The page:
The case for federal universities
If we want a massive expansion of free public college, let's just do it
America's higher education system is hopelessly broken. And everyone knows it.
Developments like the rise of exploitative and lousy for-profit colleges, the explosion in student debt, and the endless rise in tuition costs as states cut education subsidies — not to mention the assault on higher education in the Republican tax reform plan — have led many Americans, including last year's Democratic runner-up Bernie Sanders, to call for "tuition-free" college.
This is a worthy idea. But it would make a lot more sense coupled to another bold policy: a huge new network of free federal universities.
Imagine 10 new federal universities that each enrolled 50,000 students, split 40,000 to 10,000 between undergraduate and graduate students. These schools would be heavy on academic staff, employing something like 4,000 faculty to put federal campuses below the average student-faculty ratio. Salaries would be compressed, with adjunct and assistant professors being paid well, and only a bit less than tenured professors. (No brutal exploitation of academic labor here!) Faculty would also help run the school. But in return, full professors would get first bite at a generous pool of research dollars.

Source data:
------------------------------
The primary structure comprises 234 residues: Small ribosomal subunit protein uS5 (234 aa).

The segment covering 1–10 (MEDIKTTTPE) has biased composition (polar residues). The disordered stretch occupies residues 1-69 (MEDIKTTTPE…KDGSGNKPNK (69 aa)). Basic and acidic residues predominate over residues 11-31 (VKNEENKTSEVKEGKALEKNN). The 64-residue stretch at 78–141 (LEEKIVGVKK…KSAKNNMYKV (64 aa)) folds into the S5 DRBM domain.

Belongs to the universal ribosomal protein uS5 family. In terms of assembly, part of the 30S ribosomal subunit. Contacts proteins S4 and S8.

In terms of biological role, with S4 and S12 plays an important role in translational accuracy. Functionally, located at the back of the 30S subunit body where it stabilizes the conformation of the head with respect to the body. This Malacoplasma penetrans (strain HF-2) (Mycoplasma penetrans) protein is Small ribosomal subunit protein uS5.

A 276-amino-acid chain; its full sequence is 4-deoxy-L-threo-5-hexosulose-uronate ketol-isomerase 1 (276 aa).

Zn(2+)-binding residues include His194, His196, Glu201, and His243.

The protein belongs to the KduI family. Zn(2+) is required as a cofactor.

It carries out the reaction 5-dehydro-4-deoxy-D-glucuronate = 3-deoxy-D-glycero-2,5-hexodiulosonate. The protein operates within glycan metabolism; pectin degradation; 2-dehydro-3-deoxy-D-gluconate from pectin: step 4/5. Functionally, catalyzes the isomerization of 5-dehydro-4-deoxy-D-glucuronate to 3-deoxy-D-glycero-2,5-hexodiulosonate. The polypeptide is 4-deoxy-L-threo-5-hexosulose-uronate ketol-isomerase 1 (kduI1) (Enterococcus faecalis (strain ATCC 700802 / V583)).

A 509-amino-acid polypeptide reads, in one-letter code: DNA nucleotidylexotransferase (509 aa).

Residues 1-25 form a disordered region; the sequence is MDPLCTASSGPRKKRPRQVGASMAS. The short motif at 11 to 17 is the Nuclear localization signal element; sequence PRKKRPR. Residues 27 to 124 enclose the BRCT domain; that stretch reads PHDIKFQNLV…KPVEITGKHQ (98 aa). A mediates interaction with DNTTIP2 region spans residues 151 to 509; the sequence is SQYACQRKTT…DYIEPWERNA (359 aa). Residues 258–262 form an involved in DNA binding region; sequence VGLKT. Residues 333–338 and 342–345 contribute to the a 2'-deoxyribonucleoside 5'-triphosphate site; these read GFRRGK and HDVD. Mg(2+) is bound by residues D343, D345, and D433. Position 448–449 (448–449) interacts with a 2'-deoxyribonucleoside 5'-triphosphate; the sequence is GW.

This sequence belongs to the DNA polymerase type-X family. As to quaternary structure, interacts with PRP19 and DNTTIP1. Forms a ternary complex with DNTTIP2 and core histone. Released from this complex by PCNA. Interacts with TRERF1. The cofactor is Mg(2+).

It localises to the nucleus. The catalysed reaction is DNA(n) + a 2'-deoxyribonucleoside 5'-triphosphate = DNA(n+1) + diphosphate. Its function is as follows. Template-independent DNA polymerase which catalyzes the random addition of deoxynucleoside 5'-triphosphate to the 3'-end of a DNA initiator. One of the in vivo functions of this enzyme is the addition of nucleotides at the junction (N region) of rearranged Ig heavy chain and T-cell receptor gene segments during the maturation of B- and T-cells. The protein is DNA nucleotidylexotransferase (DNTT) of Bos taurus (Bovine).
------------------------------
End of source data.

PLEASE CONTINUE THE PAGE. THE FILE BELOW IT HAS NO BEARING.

Meanwhile, these federal universities would be very light on administrative staff — say at a 1:1 ratio with faculty — with few amenities and straightforward buildings. No hideously expensive luxury gyms, no gigantic sports arenas, and no wasteful vanity-project buildings. They would buck the trend of treating students like consumers, where college is sold as something akin to living at a well-stocked country club. Instead, it would be all about excellent education, delivered as efficiently as possible. And instead of the consumer approach, the emphasis would be on social solidarity and mutual support — the country provides free college for you now, and in return, when you get a job, you pay into the system for people coming up behind you.